# Bytes, ASCII, Big and Little Endian Integers

CS 301 Lecture, Dr. Lawlor

## ASCII: Bytes as Characters

The American Standard Code for Information Interchange is a mapping from byte values to printable characters.

You can look up an ASCII code in C++ by converting a single-quoted 'char' constant into an integer, like:
`return '\n';`

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This returns 10 (0xA), because that's the byte the ASCII committee chose to represent a newline.

You can print the whole ASCII table pretty easily, like:
`for (int i=0;i<200;i++) {	char c=(char)i;	std::cout<<" ASCII "<<i<<" = "<<c<<"\n";}`

You can think of ASCII codes as decimal or hexadecimal bytes.  It's the same data, deep down.

 `Dec Hex Char--------------------0 00 NUL '\0'1 01 SOH 2 02 STX 3 03 ETX 4 04 EOT 5 05 ENQ 6 06 ACK 7 07 BEL '\a'8 08 BS '\b'9 09 HT '\t'10 0A LF '\n'11 0B VT '\v'12 0C FF '\f'13 0D CR '\r'14 0E SO 15 0F SI 16 10 DLE 17 11 DC1 18 12 DC2 19 13 DC3 20 14 DC4 21 15 NAK 22 16 SYN 23 17 ETB 24 18 CAN 25 19 EM 26 1A SUB 27 1B ESC 28 1C FS 29 1D GS 30 1E RS 31 1F US ` `Dec Hex Char-----------------32 20 SPACE33 21 ! 34 22 " 35 23 # 36 24 \$ 37 25 % 38 26 & 39 27 ' 40 28 ( 41 29 ) 42 2A * 43 2B + 44 2C , 45 2D - 46 2E . 47 2F / 48 30 0 49 31 1 50 32 2 51 33 3 52 34 4 53 35 5 54 36 6 55 37 7 56 38 8 57 39 9 58 3A : 59 3B ; 60 3C < 61 3D = 62 3E > 63 3F ? ` `Dec Hex Char--------------------64 40 @65 41 A66 42 B67 43 C68 44 D69 45 E70 46 F71 47 G72 48 H73 49 I74 4A J75 4B K76 4C L77 4D M78 4E N79 4F O80 50 P81 51 Q82 52 R83 53 S84 54 T85 55 U86 56 V87 57 W88 58 X89 59 Y90 5A Z91 5B [92 5C \ '\\'93 5D ]94 5E ^95 5F _` `Dec Hex Char----------------96 60 `97 61 a98 62 b99 63 c100 64 d101 65 e102 66 f103 67 g104 68 h105 69 i106 6A j107 6B k108 6C l109 6D m110 6E n111 6F o112 70 p113 71 q114 72 r115 73 s116 74 t117 75 u118 76 v119 77 w120 78 x121 79 y122 7A z123 7B {124 7C |125 7D }126 7E ~127 7F DEL`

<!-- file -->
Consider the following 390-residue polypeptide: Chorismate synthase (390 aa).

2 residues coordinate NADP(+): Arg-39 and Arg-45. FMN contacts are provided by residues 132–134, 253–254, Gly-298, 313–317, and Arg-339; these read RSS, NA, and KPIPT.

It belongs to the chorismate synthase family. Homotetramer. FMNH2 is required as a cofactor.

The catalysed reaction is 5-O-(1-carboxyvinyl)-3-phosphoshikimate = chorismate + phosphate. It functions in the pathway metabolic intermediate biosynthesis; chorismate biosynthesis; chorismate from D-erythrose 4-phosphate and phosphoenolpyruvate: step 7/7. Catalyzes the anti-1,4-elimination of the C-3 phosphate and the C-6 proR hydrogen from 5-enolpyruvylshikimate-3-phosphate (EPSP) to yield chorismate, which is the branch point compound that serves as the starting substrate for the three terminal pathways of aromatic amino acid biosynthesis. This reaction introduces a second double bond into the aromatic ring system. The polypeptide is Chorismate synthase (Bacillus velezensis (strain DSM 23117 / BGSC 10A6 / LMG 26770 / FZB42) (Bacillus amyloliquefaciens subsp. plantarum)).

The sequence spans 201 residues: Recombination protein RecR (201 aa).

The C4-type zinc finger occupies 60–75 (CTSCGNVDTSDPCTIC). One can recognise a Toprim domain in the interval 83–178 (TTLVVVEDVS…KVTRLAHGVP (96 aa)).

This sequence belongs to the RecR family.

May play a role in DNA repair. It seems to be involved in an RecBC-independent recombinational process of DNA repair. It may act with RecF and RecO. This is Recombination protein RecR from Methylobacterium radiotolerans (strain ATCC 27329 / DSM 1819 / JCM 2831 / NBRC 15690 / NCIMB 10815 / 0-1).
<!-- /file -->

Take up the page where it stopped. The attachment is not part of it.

ASCII less than 32 ("control characters") or greater than 128 ("high ASCII") show up in various weird ways depending on which machine and web browser you're running.

Here's the same thing, indexed by hex digits, and including all the funny "high ASCII" characters:
 ASCII x0 x1 x2 x3 x4 x5 x6 x7 x8 x9 xA xB xC xD xE xF 0x \0         \n \r   1x             2x ! " # \$ % & ' ( ) * + , - . / 3x 0 1 2 3 4 5 6 7 8 9 : ; < = > ? 4x @ A B C D E F G H I J K L M N O 5x P Q R S T U V W X Y Z [ \ ] ^ _ 6x ` a b c d e f g h i j k l m n o 7x p q r s t u v w x y z { | } ~  8x € � ‚ ƒ „ … † ‡ ˆ ‰ Š ‹ Œ � Ž � 9x � ‘ ’ “ ” • – — ˜ ™ š › œ � ž Ÿ Ax ¡ ¢ £ ¤ ¥ ¦ § ¨ © ª « ¬ ­ ® ¯ Bx ° ± ² ³ ´ µ ¶ · ¸ ¹ º » ¼ ½ ¾ ¿ Cx À Á Â Ã Ä Å Æ Ç È É Ê Ë Ì Í Î Ï Dx Ð Ñ Ò Ó Ô Õ Ö × Ø Ù Ú Û Ü Ý Þ ß Ex à á â ã ä å æ ç è é ê ë ì í î ï Fx ð ñ ò ó ô õ ö ÷ ø ù ú û ü ý þ ÿ

ASCII table.  Horizontal axis gives the low hex digit, vertical axis the high hex digit, and the entry is ASCII for that hex digit.  E.g., "A" is 0x41.

Inside a C++ string, the characters you type are automatically converted from ASCII to binary.  You can enter hex bytes in the middle of a string using a backslash-x: the string "Funky symbol is \x80" ends with a Euro byte (character €, value 0x80).

Possibly the world's most obtuse first program is:
`std::cout<<"\x48\x65\x6C\x6C\x6F\x20\x57\x6F\x72\x6C\x64\x21\x0A";`